The EU has approved new rules to facilitate greater access to databases to perform background checks on irregular migrants and asylum applicants in the bloc.
Authorities in the European Union will be able to check whether any asylum seeker or person who arrived in the EU irregularly presents a security risk -- based on information potentially held against them on various systems and databases, reports the information platform schengenvisainfo.
The databases that will reportedly be used going forward include the EU's Entry/Exit System (EES), the European Travel Information and Authorisation System (ETIAS), the Schengen Information System (SIS), the Visa Information System (VIS), Europol databases, certain Interpol databases, and the European Criminal Records Information System for Third-Country Nationals (ECRIS-TCN).
The ECRIs-TCN system will in particular grow in importance, as it holds information on non-EU citizens who have been convicted in any EU member state. In addition to conviction records, the database also holds specific information to identify people who might pose security risks, including fingerprints, facial images, and biographic data relevant to their criminal records.
Combatting terrorism threats
If a search on these platforms returns any hit on a particular person, authorities will henceforth be allowed to contact the EU member state where the criminal conviction was recorded and seek a judicial opinion from that country on whether the person in question qualifies as a security risk, reports schengenvisainfo.
Furthermore, regardless of what particular authorities may provide information on irregular migrants and asylum applicants, all governmental and public bodies will reportedly enjoy full access in future to the European Search Portal to search for information on any asylum applicant or irregular migrant stored on the platform.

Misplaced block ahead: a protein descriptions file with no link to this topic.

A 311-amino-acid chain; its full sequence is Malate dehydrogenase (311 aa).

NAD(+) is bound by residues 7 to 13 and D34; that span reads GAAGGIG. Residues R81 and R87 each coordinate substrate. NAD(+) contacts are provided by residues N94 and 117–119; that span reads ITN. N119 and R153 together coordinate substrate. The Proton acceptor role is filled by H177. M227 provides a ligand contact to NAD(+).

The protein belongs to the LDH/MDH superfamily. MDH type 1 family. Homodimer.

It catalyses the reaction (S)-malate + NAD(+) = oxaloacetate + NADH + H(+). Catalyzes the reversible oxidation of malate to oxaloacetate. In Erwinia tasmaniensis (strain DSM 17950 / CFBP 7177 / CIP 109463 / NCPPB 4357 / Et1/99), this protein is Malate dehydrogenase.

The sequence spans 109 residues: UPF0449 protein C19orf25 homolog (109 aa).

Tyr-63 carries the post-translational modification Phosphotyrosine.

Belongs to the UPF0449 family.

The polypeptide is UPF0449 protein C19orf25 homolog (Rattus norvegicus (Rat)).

Some of the data on individuals will be marked in a way that will indicate cases in which a person has been found guilty of committing terrorism-related offenses and time in the past 25 years.
However, there are also certain limitations as to what information will be made available: "The Member States shall also ensure that only the screening authorities responsible for the identification or verification of identity and the security check have access to the databases foreseen in Article 10 and Article 11 of this Regulation," the legal text explains.
Bolstering the powers of EU agencies
The European Council meanwhile decided to include some changes in the wording of the ruling before it can be made law. Among other things, it pleaded for substituting the term "threat to internal security or public policy" with the more generic term, "security risk."
It is unclear whether this broadens or narrow the application of searches; however, in addition to introducing these background checks, the EU is also trying to limit irregular migration by strengthening the powers of certain agencies, mainly Europol, and Frontex.
These EU agencies will get to expand their checks on illegal migrants in a bid to help limit illegal entries.